Long exposures at night with moving clouds can make stitching 360 panoramas difficult. The 6 panos in virtual tour below were shot some time ago. Over the last 6 months I’ve finally developed a reasonably efficient post-processing technique to get the clouds to stitch smoothly. I’ve also upgraded my pano player software to Pano2VR Pro, which makes building a virtual tour really fast. I’ll be adding 1-2 more panos to the tour over the next few weeks, and then creating a separate tour for another part of the facility. In a regular web browser, click the button on the bottom right to go full screen. The virtual tour also works on on iPad or iPhone. Enjoy the panos!
When I was a kid, my Mom would get Christmas cards from far away family members and people we knew who had moved away. The card or Christmas letter recorded the peak moments in a family’s year. So and so got married. So and so graduated from the University of Minnesota Duluth. This was more than enough news.
I want to bring the spirit of the yearly news report back. I want social media to be like a Christmas card. The volume is currently much too high. There needs to be a Christmas card filter for Facebook.
I’m willing to make a compromise between current reality and the Christmas card filter. How about a monthly update from everyone you know that tells you the one big thing that happened. Look at this awesome cat photo. I had the best Sazerac at this bar. You’d have to pick the best thing that happened all month, and that would be the only thing you could post. Facebook — limited to 1 post per month, and everyone could see your post without filters or promotions.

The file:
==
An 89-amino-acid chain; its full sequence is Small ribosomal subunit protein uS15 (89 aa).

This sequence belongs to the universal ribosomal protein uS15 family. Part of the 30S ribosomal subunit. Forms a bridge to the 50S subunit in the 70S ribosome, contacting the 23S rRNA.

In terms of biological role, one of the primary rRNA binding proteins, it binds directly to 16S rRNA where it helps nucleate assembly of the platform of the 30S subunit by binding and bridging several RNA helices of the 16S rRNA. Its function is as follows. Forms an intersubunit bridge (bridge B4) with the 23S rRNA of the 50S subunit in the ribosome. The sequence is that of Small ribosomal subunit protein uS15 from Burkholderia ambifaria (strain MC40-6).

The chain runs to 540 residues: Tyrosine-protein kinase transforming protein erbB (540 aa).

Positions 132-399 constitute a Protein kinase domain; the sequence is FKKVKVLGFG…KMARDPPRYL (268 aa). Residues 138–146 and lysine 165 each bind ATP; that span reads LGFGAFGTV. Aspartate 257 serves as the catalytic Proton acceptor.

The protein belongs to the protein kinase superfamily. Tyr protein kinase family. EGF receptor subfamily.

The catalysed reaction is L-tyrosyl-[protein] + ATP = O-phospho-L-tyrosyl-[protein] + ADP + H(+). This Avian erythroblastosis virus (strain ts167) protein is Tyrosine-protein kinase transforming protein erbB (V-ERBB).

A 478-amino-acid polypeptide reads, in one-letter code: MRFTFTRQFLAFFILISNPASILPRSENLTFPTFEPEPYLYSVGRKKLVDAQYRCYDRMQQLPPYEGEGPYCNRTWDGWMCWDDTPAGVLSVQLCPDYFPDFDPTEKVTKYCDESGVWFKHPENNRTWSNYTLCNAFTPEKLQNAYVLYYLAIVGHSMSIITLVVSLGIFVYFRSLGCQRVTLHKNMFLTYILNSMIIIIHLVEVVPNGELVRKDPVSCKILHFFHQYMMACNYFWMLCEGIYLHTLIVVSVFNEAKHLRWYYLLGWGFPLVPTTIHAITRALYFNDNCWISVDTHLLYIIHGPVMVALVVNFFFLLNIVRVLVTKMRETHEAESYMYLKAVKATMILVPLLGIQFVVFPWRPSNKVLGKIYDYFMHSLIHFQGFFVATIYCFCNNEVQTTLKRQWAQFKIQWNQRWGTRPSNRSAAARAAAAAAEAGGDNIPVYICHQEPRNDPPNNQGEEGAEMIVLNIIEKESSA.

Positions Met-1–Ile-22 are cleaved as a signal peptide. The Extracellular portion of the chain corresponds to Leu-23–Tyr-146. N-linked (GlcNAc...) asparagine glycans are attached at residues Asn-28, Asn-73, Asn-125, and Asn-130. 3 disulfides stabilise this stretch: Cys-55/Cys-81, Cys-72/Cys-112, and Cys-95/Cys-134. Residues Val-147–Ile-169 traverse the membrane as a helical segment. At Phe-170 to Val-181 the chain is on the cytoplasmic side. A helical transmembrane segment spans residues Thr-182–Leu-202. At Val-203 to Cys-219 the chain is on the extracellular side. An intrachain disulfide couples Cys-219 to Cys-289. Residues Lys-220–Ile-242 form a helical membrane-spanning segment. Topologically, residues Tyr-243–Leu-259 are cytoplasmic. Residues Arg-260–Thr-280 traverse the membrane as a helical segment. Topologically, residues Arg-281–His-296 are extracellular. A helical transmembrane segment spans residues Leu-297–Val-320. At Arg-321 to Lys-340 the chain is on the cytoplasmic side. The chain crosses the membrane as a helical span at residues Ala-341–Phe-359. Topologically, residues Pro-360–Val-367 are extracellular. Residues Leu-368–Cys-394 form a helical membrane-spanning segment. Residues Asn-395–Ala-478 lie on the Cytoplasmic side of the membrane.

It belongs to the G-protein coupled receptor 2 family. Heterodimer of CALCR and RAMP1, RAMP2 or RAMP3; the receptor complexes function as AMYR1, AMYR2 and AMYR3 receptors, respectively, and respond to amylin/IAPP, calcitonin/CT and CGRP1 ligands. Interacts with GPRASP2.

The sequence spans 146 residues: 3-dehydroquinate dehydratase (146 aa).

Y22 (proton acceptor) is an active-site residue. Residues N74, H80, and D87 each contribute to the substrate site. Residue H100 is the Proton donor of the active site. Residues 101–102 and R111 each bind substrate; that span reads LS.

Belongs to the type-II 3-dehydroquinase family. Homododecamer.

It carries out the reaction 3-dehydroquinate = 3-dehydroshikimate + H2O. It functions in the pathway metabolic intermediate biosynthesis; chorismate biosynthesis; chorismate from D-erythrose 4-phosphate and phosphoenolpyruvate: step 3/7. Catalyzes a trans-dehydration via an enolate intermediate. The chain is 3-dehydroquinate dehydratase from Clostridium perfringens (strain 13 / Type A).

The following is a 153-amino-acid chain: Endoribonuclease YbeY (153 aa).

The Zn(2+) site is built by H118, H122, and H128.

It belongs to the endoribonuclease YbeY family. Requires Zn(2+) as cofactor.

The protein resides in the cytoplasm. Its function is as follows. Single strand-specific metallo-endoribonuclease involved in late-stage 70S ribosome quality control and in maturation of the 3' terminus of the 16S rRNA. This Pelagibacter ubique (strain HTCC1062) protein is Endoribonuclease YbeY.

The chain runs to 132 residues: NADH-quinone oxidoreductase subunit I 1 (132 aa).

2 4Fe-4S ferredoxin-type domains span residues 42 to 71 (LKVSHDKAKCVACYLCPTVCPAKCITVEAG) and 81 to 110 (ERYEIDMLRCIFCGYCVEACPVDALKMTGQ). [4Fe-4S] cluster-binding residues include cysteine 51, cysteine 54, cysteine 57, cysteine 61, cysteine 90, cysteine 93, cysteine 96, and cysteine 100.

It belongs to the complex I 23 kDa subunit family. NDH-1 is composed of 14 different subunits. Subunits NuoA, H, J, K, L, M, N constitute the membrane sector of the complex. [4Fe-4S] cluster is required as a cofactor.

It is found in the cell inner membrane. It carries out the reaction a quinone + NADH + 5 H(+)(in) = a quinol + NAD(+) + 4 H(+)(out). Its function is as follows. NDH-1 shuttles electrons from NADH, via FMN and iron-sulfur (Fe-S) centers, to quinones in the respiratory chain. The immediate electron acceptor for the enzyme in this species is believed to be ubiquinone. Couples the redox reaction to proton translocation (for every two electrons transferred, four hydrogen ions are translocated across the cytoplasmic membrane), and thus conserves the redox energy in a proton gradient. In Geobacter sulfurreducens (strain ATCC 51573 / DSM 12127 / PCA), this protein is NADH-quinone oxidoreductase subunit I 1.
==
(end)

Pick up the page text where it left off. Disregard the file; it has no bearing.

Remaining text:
I’d even make a further concession. Using my Watching Reading Listening Doing (WRLD) formula, you could make 4 posts per month on social media. The best movie you saw, the best album you heard, the best book you read, and the coolest thing you did in real life. Once your posts were done for April, you’d have to wait until May for the next ones.
Think about how much time you’d save. You wouldn’t have to hide or unsubscribe to so many of your “friends.” The world online would be a much of a better place with some editing.
But I’m an idea guy. I’m not going to start my own social network. So you’ll have to continue to please stand clear while dumping. Break your own rocks online if you want to. It’s optional.
A 360 degree full moon panorama of a 4×4 rock crawling obstacle course in California’s Central Valley. Go full screen with the button on the bottom right. Check out that muddy tire pit — think you could make it?
Six interactive 360º panoramas are included in the full moon virtual tour of Eagle Field. Look for the red hot spots to navigate between panos. If you’re on an iPad or iPhone, you can navigate the pano by moving your device around. My portfolio site has more night photography from Eagle Field.
Panorama Gear and Technique
All of the panos were shot with a Canon EOS 6D and an 8-15mm fisheye lens. I used a Really Right Stuff PG-02 panohead on a Nodal Ninja rotator and leveling base. The files were processed in Lightroom and stitched using PTGui Pro. The interactive panos and tour were created using Pano2VR.